9. 9.  Where the state is resistant to implementing human rights, what recourse do NGOs have to press for the implementation of health-related human rights?


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1  For example, the Indian Constitution includes both Fundamental Rights, which are justiciable, and Directive Principles, which are not justiciable but are principles to guide governance and law-making. Health rights in the Indian Constitution are solely Directive Principles, which do not authorize individuals to use the court system to hold the government accountable for violations of these rights. However, in a 1989 case, Rakesh Chandra Narayan v. State of Bihar, the Indian Supreme Court found that the health rights in the Directive Principles are essential to understanding and interpreting the right to life, which is a Fundamental Right in the Constitution. The Court found that health rights could thus be litigated (as part of the right to life), and the Court has continued to issue decisions on health rights, including decisions on the provision of emergency care and on maternal mortality.

2  As seen in the case study above, the 2010 Constitution of Kenya delegates much of the responsibility for ensuring the realization of health-related rights to county governments.

3  Unlike national or subnational governments, local governments primarily enforce their policies and programming through local administrative agencies rather than judicial entities (UN Human Rights Council 2015).

4  For example, the human rights cities of Walewale and Bongo, in Ghana, were organized with the assistance of the Legal Resources Center, a local NGO. The creation of these human rights cities was done with consultation and consensus building as well as the mobilization of various stakeholders, including youth groups, women’s groups, chiefs, and the local government authority (PDHRE 2007). In both human rights cities, the local government collaborates with nongovernmental actors to implement their goals. Both of these human rights cities have identified public health as a critical issue for human rights, and in accordance with this prioritization of health, both cities have successfully increased enrollment and access to the National Health Insurance Scheme. Realizing this health initiative, the Bongo Human Rights City educated the community, encouraged popular support, and increased the effectiveness of channels of communication to make the National Health Insurance Scheme “pro-poor” (Marks, Modrowski, and Lichem 2008).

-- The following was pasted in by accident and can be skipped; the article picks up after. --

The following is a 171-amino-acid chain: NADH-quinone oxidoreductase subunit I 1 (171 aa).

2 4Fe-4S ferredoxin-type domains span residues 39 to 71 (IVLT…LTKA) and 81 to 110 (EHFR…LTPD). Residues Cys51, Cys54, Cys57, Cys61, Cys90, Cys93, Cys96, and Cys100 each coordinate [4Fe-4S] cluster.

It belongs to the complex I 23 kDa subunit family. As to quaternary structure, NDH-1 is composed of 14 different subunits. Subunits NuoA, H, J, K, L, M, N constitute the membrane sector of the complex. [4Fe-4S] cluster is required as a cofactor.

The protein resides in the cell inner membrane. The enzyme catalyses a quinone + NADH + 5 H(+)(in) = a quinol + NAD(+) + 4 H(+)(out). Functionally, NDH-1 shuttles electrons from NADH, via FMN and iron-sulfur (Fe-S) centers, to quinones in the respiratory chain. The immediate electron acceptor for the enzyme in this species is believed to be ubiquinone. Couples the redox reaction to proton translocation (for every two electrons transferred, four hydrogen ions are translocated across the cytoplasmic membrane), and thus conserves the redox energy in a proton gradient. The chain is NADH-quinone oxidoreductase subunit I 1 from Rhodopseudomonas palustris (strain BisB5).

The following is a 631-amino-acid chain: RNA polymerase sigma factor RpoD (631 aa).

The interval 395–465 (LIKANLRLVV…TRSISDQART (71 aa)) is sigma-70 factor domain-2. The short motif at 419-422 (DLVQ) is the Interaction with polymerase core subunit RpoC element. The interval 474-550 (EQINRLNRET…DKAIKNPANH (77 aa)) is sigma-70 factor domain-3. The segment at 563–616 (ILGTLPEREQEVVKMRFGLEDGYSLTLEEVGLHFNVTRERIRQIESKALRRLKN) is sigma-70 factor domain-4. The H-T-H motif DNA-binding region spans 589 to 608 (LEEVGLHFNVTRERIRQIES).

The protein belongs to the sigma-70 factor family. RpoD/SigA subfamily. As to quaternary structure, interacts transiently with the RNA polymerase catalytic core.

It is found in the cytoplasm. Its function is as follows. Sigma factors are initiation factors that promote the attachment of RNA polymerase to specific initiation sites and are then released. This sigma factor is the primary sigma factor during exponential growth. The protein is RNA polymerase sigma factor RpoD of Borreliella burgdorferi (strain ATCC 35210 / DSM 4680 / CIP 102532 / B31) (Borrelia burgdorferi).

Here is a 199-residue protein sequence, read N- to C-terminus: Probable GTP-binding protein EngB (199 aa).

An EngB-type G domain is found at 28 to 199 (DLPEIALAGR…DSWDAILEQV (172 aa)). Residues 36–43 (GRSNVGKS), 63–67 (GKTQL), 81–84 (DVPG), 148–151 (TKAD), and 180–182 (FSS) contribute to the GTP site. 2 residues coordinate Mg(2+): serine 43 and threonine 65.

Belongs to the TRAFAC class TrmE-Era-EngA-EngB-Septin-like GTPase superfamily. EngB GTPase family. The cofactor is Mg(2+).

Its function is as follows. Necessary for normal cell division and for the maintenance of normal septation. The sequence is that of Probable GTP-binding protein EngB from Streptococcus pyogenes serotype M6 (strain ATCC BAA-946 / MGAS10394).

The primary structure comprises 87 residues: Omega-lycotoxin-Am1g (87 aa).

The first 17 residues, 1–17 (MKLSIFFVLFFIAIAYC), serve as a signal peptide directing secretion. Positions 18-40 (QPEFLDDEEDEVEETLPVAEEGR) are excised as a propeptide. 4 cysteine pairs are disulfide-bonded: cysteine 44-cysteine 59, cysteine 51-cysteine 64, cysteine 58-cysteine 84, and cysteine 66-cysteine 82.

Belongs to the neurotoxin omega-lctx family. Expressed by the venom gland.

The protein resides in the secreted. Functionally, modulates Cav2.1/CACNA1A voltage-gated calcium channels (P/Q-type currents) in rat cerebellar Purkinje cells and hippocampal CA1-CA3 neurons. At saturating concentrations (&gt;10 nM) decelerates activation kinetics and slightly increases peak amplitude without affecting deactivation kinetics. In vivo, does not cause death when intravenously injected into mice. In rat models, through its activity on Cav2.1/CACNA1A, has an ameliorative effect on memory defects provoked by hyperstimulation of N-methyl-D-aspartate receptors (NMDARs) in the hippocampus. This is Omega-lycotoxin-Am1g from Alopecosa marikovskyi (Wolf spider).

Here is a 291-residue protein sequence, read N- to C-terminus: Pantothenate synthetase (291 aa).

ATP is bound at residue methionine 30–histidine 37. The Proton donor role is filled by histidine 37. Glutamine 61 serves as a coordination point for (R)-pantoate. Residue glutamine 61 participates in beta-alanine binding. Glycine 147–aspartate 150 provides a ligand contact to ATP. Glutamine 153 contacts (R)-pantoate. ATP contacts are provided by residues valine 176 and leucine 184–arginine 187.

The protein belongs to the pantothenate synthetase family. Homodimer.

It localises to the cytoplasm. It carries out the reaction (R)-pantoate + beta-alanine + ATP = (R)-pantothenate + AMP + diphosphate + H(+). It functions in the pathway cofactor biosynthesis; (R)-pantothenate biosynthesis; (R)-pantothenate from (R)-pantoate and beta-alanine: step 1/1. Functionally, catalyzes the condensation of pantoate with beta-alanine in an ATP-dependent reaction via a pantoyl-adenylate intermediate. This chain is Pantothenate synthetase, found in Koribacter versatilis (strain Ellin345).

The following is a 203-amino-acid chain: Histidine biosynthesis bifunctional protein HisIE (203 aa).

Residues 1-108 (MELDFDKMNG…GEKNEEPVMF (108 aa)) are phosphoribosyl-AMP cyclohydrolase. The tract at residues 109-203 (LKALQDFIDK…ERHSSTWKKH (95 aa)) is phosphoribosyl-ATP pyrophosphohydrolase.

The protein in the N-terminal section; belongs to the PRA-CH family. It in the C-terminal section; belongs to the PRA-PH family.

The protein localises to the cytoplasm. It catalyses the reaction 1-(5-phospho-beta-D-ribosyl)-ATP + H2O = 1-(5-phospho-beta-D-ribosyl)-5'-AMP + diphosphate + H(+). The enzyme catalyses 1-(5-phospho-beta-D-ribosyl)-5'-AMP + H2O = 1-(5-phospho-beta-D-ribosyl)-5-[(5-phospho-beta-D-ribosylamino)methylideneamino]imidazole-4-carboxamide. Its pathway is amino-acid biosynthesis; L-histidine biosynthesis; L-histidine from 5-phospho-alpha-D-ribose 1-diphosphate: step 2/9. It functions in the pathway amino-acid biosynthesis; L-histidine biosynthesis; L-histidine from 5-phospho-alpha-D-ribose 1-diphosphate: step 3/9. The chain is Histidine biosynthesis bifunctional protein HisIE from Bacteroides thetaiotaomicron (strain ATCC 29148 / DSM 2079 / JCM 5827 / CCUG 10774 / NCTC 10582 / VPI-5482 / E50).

5  For example, the European Union may require that a state seeking to join the Union ratify a human rights treaty and implement it through national legislation. Contravening the implementation of human rights, the World Bank and International Finance Corporation may give a country an improved rating for business when it abolishes or fails to enforce labor rights protections, under the auspices that eliminating rights will set the conditions for greater profits (Berg and Cazes 2007).

6  PDHRE, for example, has helped dozens of local groups around the world establish human rights cities, through which local governments work with residents to implement human rights education and create a culture of human rights for all residents (Marks, Modrowski, and Lichem 2008).